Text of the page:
Texas passed SB 1913 and HB 351 in the 85th Legislature to strengthen procedures in criminal cases, allowing justices and judges more flexibility to hold defendants accountable when they are unable to afford fines, fees, and costs for fine-only offenses. How are these bills working and what are the next steps?
- Criminal defendants who cannot afford to pay for fine-only offenses should be held accountable, but the sanctions should be proportionate and determined on an individualized basis so they are not unduly burdensome.\Per Bearden, courts must establish whether nonpayment of fines or fees was willful before incarcerating an individual. SB 1913 and HB 351 provide justices and judges more tools and flexibility to tailor sentences so that criminal defendants may comply with legal financial obligations without undue hardship.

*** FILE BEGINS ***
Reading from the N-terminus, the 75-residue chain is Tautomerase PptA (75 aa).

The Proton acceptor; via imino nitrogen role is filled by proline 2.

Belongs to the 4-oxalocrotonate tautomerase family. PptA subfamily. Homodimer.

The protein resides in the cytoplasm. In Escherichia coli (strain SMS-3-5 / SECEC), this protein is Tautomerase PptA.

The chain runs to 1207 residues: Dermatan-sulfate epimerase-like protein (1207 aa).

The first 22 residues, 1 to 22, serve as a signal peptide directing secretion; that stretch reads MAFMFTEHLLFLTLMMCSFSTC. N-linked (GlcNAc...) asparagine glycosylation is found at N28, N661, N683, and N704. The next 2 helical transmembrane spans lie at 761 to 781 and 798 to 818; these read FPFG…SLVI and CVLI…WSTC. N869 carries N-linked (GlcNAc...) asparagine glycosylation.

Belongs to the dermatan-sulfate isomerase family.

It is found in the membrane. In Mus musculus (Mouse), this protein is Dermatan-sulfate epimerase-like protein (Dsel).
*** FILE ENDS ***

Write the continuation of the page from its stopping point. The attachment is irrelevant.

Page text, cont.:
- Preliminary analysis of SB 1913 and HB 351 shows that Texans are experiencing better outcomes since the changes in law, but more data collection is necessary for complete analysis.
Confronting the Burden of Fines and Fees on Fine-Only Offenses in Texas: Recent Reforms and Next Steps
Additional policy changes are needed to clarify some ambiguous provisions of SB 1913 and HB 351 and further advance the goals of these bills.